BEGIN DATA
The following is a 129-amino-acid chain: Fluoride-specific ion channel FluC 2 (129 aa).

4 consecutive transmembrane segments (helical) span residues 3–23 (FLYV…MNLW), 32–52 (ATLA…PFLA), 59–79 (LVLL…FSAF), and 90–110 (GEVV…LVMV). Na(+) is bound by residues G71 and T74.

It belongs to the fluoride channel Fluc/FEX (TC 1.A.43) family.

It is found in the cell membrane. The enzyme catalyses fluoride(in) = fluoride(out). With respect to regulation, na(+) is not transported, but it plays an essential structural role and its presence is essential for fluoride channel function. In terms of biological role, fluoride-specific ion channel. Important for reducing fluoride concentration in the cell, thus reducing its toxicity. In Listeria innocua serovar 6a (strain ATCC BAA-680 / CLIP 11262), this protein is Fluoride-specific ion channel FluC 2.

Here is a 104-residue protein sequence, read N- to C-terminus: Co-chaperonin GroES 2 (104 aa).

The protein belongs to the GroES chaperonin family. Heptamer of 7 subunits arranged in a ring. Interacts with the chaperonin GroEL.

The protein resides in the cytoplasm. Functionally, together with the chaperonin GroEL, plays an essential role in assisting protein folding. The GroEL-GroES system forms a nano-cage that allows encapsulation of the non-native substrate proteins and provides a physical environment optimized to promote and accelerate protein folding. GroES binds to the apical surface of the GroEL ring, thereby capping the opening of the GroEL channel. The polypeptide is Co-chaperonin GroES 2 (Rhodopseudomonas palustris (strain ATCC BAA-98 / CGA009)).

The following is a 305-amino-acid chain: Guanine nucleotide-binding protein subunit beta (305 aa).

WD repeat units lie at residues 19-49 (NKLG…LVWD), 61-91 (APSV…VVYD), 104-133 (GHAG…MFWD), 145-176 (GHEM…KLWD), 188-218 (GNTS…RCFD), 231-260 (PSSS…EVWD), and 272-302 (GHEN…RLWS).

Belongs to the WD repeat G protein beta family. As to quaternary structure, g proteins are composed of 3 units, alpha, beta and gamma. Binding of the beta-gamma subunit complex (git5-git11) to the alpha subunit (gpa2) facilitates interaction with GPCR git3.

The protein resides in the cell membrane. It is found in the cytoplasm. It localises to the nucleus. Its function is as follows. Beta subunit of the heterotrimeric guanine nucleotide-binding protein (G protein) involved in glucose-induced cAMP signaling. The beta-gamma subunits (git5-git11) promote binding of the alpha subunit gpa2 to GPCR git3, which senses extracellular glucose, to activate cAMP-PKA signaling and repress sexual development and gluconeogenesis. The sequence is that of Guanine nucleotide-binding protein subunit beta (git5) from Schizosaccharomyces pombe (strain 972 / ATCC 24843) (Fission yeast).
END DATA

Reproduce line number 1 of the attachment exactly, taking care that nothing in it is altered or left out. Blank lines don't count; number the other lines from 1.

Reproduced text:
The following is a 129-amino-acid chain: Fluoride-specific ion channel FluC 2 (129 aa).